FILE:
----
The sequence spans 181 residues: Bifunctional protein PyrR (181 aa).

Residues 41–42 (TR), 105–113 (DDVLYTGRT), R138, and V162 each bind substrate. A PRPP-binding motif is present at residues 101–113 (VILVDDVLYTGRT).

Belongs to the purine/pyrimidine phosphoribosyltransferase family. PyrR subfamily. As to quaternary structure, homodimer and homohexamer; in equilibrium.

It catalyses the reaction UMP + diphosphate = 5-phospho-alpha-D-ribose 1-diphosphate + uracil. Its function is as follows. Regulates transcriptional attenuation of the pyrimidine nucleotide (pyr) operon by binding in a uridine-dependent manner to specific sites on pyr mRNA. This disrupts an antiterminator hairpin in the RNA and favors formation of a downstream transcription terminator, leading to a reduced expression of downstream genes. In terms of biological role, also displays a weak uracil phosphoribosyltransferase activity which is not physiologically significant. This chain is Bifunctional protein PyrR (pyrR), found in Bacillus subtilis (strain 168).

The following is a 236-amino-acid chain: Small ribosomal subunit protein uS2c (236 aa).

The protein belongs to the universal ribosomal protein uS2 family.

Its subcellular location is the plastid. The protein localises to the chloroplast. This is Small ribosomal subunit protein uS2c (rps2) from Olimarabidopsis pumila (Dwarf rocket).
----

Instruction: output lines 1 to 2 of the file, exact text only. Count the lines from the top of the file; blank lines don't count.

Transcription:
The sequence spans 181 residues: Bifunctional protein PyrR (181 aa).

Residues 41–42 (TR), 105–113 (DDVLYTGRT), R138, and V162 each bind substrate. A PRPP-binding motif is present at residues 101–113 (VILVDDVLYTGRT).